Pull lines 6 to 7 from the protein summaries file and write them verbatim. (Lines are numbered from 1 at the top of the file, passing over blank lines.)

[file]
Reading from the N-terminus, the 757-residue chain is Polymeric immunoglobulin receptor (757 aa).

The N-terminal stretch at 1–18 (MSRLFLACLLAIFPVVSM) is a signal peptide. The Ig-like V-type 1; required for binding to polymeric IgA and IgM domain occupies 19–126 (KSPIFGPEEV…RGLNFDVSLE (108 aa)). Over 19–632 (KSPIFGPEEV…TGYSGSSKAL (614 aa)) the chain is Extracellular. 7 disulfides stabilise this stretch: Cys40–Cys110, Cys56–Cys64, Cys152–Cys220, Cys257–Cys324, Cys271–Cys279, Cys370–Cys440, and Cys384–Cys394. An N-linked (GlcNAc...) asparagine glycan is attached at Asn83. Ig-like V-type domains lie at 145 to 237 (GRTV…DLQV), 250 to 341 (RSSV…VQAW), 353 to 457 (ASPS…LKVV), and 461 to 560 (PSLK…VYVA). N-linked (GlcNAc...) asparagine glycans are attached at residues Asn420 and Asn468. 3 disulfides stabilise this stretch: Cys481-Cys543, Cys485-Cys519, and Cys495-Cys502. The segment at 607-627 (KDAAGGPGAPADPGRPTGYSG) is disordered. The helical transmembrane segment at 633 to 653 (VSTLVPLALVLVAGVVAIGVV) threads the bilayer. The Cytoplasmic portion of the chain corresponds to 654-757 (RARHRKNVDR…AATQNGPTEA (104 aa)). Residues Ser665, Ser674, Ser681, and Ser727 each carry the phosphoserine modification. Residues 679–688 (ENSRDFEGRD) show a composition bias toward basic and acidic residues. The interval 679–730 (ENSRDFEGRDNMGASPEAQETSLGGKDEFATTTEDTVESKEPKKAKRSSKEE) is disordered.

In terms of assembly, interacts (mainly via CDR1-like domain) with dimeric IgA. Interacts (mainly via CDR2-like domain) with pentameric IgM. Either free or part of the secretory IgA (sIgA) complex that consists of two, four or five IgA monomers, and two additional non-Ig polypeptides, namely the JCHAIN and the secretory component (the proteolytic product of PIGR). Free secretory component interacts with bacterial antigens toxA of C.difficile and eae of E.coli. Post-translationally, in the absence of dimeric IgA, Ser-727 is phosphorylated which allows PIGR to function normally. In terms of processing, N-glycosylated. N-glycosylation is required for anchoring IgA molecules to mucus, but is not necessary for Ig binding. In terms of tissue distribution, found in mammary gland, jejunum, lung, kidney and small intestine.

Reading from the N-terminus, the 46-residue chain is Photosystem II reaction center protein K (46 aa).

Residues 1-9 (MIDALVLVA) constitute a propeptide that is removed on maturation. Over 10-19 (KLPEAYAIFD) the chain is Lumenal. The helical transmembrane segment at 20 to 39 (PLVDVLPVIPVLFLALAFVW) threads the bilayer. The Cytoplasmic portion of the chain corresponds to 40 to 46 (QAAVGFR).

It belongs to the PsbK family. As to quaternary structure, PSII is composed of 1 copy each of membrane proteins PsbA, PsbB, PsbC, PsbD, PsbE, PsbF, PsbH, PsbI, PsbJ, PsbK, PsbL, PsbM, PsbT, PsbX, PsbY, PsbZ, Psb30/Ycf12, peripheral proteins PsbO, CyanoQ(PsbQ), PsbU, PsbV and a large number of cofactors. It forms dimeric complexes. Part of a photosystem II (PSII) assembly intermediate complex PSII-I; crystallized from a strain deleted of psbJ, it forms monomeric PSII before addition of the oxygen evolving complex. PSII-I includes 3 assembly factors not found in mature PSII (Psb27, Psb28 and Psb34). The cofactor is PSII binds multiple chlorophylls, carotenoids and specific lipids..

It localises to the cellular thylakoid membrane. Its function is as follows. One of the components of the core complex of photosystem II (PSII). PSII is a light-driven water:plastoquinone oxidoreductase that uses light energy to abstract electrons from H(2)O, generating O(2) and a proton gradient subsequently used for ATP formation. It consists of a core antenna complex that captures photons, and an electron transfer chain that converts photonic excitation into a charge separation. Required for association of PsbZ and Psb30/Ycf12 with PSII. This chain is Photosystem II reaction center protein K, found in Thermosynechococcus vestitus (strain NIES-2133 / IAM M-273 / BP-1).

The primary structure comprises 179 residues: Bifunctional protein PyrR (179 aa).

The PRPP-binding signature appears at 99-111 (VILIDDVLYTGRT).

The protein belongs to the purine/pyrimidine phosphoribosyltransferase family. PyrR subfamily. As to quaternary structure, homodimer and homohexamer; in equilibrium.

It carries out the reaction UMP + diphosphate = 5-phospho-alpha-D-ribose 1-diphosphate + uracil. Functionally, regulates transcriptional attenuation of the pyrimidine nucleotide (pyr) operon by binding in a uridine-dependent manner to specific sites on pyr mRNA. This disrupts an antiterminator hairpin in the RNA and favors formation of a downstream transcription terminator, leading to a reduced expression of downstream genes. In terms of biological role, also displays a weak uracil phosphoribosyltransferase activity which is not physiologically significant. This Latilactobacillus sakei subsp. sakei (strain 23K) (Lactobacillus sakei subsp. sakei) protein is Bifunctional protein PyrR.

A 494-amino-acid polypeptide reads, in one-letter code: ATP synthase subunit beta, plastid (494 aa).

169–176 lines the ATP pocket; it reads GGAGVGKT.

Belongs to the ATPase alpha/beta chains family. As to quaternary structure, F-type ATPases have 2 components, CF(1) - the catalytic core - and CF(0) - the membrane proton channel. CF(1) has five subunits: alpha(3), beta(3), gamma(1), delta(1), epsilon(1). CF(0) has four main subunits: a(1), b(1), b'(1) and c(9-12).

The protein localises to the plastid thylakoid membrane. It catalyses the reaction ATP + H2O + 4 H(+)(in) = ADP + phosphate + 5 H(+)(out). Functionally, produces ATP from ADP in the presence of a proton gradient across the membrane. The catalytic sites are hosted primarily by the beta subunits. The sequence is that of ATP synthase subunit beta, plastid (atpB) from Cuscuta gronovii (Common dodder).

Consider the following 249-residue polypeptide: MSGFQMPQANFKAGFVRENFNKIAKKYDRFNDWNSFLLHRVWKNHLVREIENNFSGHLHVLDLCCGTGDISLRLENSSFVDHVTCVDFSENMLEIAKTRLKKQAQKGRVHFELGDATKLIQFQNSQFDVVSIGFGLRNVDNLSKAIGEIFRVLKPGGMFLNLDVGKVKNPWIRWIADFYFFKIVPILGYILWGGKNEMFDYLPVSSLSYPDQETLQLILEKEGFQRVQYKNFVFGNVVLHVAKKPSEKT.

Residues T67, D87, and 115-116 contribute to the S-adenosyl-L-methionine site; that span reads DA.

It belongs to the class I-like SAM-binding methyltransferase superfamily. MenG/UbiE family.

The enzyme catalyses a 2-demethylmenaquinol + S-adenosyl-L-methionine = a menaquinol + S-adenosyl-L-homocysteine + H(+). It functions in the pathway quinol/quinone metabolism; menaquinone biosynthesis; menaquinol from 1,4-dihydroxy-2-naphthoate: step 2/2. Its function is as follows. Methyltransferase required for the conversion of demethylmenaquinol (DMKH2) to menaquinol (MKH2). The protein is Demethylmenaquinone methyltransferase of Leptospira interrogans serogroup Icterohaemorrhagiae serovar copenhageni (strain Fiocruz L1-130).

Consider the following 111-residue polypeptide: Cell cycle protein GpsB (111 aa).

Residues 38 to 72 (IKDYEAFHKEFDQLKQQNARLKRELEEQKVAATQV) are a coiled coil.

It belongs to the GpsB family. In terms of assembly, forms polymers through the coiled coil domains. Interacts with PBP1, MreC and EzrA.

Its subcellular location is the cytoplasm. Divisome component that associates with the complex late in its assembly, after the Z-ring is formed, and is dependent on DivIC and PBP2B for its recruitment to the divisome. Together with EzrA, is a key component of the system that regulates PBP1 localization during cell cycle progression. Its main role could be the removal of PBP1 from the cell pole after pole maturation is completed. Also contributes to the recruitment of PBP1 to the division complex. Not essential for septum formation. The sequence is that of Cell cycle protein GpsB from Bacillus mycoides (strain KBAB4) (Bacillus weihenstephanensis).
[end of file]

It belongs to the PsbK family. As to quaternary structure, PSII is composed of 1 copy each of membrane proteins PsbA, PsbB, PsbC, PsbD, PsbE, PsbF, PsbH, PsbI, PsbJ, PsbK, PsbL, PsbM, PsbT, PsbX, PsbY, PsbZ, Psb30/Ycf12, peripheral proteins PsbO, CyanoQ(PsbQ), PsbU, PsbV and a large number of cofactors. It forms dimeric complexes. Part of a photosystem II (PSII) assembly intermediate complex PSII-I; crystallized from a strain deleted of psbJ, it forms monomeric PSII before addition of the oxygen evolving complex. PSII-I includes 3 assembly factors not found in mature PSII (Psb27, Psb28 and Psb34). The cofactor is PSII binds multiple chlorophylls, carotenoids and specific lipids..

It localises to the cellular thylakoid membrane. Its function is as follows. One of the components of the core complex of photosystem II (PSII). PSII is a light-driven water:plastoquinone oxidoreductase that uses light energy to abstract electrons from H(2)O, generating O(2) and a proton gradient subsequently used for ATP formation. It consists of a core antenna complex that captures photons, and an electron transfer chain that converts photonic excitation into a charge separation. Required for association of PsbZ and Psb30/Ycf12 with PSII. This chain is Photosystem II reaction center protein K, found in Thermosynechococcus vestitus (strain NIES-2133 / IAM M-273 / BP-1).